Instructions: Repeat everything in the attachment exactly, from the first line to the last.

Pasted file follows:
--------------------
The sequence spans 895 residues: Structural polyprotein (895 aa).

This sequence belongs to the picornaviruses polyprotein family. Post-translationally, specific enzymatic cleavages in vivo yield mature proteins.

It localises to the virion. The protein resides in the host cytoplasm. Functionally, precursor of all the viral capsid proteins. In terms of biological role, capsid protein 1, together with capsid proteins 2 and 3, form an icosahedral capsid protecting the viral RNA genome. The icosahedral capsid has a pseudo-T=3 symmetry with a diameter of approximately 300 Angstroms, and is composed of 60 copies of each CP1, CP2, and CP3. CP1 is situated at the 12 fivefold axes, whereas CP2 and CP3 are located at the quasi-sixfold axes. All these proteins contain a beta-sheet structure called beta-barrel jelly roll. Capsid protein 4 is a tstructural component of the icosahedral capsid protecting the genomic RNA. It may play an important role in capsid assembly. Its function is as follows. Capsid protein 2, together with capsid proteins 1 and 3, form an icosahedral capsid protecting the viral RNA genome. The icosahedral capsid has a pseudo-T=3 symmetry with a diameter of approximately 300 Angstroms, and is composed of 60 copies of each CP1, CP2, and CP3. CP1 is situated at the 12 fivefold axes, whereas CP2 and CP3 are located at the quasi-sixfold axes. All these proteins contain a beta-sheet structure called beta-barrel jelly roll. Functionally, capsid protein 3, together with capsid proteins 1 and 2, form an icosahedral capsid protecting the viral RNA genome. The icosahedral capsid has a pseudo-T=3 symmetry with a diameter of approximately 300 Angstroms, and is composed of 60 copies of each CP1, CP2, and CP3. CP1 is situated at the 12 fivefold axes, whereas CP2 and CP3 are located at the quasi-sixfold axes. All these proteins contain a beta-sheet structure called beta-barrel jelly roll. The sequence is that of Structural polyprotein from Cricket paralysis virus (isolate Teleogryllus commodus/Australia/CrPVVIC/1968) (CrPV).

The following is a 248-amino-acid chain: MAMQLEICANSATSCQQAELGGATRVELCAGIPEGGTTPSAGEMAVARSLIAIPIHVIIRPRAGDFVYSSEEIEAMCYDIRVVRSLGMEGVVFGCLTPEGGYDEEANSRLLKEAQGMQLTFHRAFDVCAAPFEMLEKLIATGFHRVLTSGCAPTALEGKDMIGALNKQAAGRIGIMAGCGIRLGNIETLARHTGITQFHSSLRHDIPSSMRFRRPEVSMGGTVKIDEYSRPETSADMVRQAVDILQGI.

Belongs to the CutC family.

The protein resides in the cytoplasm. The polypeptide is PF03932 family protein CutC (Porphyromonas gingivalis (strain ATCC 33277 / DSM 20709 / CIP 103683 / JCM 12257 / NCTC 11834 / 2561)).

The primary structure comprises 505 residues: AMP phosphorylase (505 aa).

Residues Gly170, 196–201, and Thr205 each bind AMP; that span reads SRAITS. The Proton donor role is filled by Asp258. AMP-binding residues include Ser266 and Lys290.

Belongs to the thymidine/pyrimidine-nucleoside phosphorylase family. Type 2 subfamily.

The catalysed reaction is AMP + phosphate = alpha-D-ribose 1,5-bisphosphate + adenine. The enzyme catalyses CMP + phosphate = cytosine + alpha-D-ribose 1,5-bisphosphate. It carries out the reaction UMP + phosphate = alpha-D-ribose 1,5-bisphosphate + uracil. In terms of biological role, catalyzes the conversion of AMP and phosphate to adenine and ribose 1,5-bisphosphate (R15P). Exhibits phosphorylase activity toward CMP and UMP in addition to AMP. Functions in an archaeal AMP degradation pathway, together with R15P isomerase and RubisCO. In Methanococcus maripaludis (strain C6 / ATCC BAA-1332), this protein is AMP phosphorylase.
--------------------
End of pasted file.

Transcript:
The sequence spans 895 residues: Structural polyprotein (895 aa).

This sequence belongs to the picornaviruses polyprotein family. Post-translationally, specific enzymatic cleavages in vivo yield mature proteins.

It localises to the virion. The protein resides in the host cytoplasm. Functionally, precursor of all the viral capsid proteins. In terms of biological role, capsid protein 1, together with capsid proteins 2 and 3, form an icosahedral capsid protecting the viral RNA genome. The icosahedral capsid has a pseudo-T=3 symmetry with a diameter of approximately 300 Angstroms, and is composed of 60 copies of each CP1, CP2, and CP3. CP1 is situated at the 12 fivefold axes, whereas CP2 and CP3 are located at the quasi-sixfold axes. All these proteins contain a beta-sheet structure called beta-barrel jelly roll. Capsid protein 4 is a tstructural component of the icosahedral capsid protecting the genomic RNA. It may play an important role in capsid assembly. Its function is as follows. Capsid protein 2, together with capsid proteins 1 and 3, form an icosahedral capsid protecting the viral RNA genome. The icosahedral capsid has a pseudo-T=3 symmetry with a diameter of approximately 300 Angstroms, and is composed of 60 copies of each CP1, CP2, and CP3. CP1 is situated at the 12 fivefold axes, whereas CP2 and CP3 are located at the quasi-sixfold axes. All these proteins contain a beta-sheet structure called beta-barrel jelly roll. Functionally, capsid protein 3, together with capsid proteins 1 and 2, form an icosahedral capsid protecting the viral RNA genome. The icosahedral capsid has a pseudo-T=3 symmetry with a diameter of approximately 300 Angstroms, and is composed of 60 copies of each CP1, CP2, and CP3. CP1 is situated at the 12 fivefold axes, whereas CP2 and CP3 are located at the quasi-sixfold axes. All these proteins contain a beta-sheet structure called beta-barrel jelly roll. The sequence is that of Structural polyprotein from Cricket paralysis virus (isolate Teleogryllus commodus/Australia/CrPVVIC/1968) (CrPV).

The following is a 248-amino-acid chain: MAMQLEICANSATSCQQAELGGATRVELCAGIPEGGTTPSAGEMAVARSLIAIPIHVIIRPRAGDFVYSSEEIEAMCYDIRVVRSLGMEGVVFGCLTPEGGYDEEANSRLLKEAQGMQLTFHRAFDVCAAPFEMLEKLIATGFHRVLTSGCAPTALEGKDMIGALNKQAAGRIGIMAGCGIRLGNIETLARHTGITQFHSSLRHDIPSSMRFRRPEVSMGGTVKIDEYSRPETSADMVRQAVDILQGI.

Belongs to the CutC family.

The protein resides in the cytoplasm. The polypeptide is PF03932 family protein CutC (Porphyromonas gingivalis (strain ATCC 33277 / DSM 20709 / CIP 103683 / JCM 12257 / NCTC 11834 / 2561)).

The primary structure comprises 505 residues: AMP phosphorylase (505 aa).

Residues Gly170, 196–201, and Thr205 each bind AMP; that span reads SRAITS. The Proton donor role is filled by Asp258. AMP-binding residues include Ser266 and Lys290.

Belongs to the thymidine/pyrimidine-nucleoside phosphorylase family. Type 2 subfamily.

The catalysed reaction is AMP + phosphate = alpha-D-ribose 1,5-bisphosphate + adenine. The enzyme catalyses CMP + phosphate = cytosine + alpha-D-ribose 1,5-bisphosphate. It carries out the reaction UMP + phosphate = alpha-D-ribose 1,5-bisphosphate + uracil. In terms of biological role, catalyzes the conversion of AMP and phosphate to adenine and ribose 1,5-bisphosphate (R15P). Exhibits phosphorylase activity toward CMP and UMP in addition to AMP. Functions in an archaeal AMP degradation pathway, together with R15P isomerase and RubisCO. In Methanococcus maripaludis (strain C6 / ATCC BAA-1332), this protein is AMP phosphorylase.